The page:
Modeling drug detection and diagnosis with the 'drug evaluation and classification program'

Research output: Contribution to journalArticlepeer-review

7 Scopus citations


In this study, we propose formal models and algorithms to detect drug impairment and identify the impairing drug type, on the basis of data obtained by a Drug Evaluation and Classification (DEC) investigation. The DEC program relies on measurements of vital signs and observable signs and symptoms. A formal model, based on data collected by police officers trained to detect and identify drug impairments, yielded sensitivity levels greater than 60% and specificity levels greater than 90% for impairments caused by cannabis, alprazolam, and amphetamine. For codeine, with a specificity of nearly 90% the sensitivity was only 20%. Using logistic regression, the formal model was much more accurate than the trained officers in identifying impairments from cannabis, alprazolam, and amphetamine. Both the formal model and the officers were quite poor in identifying codeine impairment. In conclusion, the joint application of the DECP procedures with the formal model is useful for drug detection and identification.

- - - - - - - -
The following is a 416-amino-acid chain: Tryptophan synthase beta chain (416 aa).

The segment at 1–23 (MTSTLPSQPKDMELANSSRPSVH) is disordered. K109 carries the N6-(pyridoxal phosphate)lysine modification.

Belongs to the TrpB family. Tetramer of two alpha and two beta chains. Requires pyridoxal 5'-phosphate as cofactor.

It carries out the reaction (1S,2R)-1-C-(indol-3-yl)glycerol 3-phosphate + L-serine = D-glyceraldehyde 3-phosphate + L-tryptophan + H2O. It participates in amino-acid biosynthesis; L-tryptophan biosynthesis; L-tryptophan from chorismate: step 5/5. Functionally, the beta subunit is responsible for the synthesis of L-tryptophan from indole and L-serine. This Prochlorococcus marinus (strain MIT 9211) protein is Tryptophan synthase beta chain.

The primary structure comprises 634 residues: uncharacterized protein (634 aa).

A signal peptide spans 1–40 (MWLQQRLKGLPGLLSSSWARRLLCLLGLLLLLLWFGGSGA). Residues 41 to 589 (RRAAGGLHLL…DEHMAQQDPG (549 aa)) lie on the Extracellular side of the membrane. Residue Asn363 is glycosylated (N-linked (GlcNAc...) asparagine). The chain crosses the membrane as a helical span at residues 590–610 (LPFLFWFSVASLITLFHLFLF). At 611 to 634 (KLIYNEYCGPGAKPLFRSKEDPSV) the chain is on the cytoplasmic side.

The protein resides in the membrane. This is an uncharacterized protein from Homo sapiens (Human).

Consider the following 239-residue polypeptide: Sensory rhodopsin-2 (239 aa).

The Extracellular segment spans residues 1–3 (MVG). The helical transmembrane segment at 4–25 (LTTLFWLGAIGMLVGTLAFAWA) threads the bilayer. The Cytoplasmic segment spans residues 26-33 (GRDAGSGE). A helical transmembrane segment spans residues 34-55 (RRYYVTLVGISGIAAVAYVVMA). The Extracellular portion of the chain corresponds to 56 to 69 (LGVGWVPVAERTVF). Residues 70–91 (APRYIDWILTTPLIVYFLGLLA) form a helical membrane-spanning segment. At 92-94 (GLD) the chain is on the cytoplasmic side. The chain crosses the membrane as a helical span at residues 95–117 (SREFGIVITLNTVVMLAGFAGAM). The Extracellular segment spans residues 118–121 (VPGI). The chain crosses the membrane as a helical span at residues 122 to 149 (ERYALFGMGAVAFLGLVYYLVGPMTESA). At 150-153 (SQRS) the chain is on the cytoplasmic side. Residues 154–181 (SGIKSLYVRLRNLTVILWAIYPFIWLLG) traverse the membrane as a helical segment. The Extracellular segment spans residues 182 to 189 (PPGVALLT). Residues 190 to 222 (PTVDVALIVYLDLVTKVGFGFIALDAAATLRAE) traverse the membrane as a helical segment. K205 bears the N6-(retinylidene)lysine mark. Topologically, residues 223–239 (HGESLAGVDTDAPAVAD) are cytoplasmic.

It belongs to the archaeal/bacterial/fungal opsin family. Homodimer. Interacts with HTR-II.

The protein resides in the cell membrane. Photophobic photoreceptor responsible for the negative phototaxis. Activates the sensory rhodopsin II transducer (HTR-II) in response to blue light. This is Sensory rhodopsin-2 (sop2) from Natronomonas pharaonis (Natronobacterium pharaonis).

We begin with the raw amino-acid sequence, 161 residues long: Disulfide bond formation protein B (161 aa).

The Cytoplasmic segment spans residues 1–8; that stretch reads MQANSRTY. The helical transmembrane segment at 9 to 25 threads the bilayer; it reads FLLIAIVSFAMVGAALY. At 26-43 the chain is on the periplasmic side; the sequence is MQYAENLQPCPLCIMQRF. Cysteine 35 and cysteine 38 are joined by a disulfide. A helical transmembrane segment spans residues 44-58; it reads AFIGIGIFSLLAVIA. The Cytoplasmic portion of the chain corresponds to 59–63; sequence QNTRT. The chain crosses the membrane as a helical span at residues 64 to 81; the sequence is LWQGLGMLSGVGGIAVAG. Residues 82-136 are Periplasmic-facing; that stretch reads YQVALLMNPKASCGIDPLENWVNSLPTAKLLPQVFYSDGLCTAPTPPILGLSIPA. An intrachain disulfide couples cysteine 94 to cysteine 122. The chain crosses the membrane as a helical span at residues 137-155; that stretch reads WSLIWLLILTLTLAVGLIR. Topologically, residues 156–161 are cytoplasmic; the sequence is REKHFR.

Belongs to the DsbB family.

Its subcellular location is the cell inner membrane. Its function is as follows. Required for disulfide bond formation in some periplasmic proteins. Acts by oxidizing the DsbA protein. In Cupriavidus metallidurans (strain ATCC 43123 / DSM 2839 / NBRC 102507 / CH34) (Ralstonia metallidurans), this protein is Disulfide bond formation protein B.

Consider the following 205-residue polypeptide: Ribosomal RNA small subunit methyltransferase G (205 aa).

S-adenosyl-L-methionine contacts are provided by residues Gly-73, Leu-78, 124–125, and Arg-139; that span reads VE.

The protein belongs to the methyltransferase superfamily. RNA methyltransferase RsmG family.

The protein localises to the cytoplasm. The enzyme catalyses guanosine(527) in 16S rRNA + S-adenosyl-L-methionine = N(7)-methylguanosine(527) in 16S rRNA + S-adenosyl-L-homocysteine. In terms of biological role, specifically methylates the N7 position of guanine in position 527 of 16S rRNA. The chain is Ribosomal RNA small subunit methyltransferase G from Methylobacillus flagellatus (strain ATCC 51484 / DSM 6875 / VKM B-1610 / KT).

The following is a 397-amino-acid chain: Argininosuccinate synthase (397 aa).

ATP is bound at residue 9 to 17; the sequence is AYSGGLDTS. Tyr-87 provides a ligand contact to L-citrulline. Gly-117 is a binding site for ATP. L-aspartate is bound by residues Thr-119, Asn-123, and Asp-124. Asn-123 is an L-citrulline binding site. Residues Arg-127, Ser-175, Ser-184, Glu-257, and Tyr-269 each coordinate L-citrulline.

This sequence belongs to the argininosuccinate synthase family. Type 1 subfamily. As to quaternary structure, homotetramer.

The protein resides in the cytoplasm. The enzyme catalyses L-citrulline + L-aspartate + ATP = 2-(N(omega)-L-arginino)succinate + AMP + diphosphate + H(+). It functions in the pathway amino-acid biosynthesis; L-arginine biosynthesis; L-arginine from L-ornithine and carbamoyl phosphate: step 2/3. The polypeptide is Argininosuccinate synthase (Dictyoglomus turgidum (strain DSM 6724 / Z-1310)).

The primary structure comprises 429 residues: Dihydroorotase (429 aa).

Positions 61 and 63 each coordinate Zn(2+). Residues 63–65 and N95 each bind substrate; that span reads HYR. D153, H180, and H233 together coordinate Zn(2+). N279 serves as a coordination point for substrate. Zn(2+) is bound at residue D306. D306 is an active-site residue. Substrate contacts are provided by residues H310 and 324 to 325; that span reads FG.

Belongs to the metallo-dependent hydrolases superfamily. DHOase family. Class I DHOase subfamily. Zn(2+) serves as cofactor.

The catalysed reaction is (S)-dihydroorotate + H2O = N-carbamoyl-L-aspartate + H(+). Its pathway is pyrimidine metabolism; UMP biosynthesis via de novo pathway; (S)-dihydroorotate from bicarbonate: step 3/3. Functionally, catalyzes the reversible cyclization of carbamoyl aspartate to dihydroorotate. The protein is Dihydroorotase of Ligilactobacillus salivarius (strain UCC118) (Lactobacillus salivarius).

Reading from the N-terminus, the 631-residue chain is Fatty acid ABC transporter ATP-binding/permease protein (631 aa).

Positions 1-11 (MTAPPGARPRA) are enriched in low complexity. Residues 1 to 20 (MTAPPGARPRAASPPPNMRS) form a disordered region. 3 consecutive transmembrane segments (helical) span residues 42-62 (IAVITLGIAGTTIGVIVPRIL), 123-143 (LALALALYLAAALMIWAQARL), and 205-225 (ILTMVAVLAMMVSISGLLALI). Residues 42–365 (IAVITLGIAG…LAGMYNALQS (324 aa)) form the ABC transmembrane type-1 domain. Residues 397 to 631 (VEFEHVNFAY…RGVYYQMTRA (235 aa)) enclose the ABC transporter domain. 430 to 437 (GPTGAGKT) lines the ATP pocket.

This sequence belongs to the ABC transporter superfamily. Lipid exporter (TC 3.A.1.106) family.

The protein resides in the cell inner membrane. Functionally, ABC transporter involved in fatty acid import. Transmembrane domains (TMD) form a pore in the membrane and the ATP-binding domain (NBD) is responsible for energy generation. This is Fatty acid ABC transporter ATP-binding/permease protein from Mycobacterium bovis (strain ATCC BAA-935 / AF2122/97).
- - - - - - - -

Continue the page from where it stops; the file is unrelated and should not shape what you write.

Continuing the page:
Original languageEnglish
Pages (from-to)852-861
Number of pages10
JournalAccident Analysis and Prevention
Issue number5
StatePublished - 1 Sep 2005


  • Drug evaluation and classification program
  • Drug impairment
  • Drugs and driving

ASJC Scopus subject areas

  • Human Factors and Ergonomics
  • Safety, Risk, Reliability and Quality
  • Public Health, Environmental and Occupational Health


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